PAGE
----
The Roman bathhouse at Cluny was lost for almost a thousand years. Destroyed in the barbarian invasions sometime around the 3rd century, memory of the grand remains on the South Bank faded as inhabitants migrated to the more easily defended Ile de la Cite. With vaults fifty feet high, a simple public utility was grander than almost anything that would be constructed in France for the next millennium. In time, the frigidarium of the baths would be incorporated into the Abbey of Cluny until its original purpose was rediscovered in the modern era.
Though rich in so many ways, Americans are poor in perspective. Our mental universe always balanced on the neurotic knife-edge of the present. We are truly young, with all the passionate extremism and impatience of teenagers.
A slow visit to Paris was a fine way to remember time. From Roman ruins to Medieval churches to the still-throbbing cabarets, you’re left feeling pleasantly small. So much of what matters is larger than a lifetime, and mostly untouched by the worries and struggles of today’s to-do list. It was a healthy escape.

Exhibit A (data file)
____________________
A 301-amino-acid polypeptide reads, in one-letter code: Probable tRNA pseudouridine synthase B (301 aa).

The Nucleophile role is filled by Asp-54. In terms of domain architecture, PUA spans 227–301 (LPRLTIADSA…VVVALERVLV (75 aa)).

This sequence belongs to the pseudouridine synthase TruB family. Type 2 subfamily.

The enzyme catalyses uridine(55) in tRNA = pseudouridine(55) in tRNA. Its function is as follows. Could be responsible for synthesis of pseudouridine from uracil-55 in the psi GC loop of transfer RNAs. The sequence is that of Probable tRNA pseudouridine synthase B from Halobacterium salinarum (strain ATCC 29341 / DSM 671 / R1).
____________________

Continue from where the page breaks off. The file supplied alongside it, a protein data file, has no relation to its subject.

At the flea market in Saint Ouen the next Paris is taking shape, youthful and unruly, fueled by the optimism of immigrants. In a cafe in St Germain, a rich, comfortable, stylish present basks in an era of unprecedented peace and prosperity. Meanwhile an old, dying way still struggles against irrelevance, donning their sad yellow vests and shouting into the void. Cycles of history all run together, framed by an ancient backdrop.
Like an underground river, a relatively consistent current of culture runs beneath this historical march. We visited one of Picasso’s old haunts, Au Lapin Agile, where modern Parisians continue Montmartre’s cabaret tradition. Other similar dives, many of them literally underground, link an age-old past to an unforeseeable future.
It was a great trip, much needed.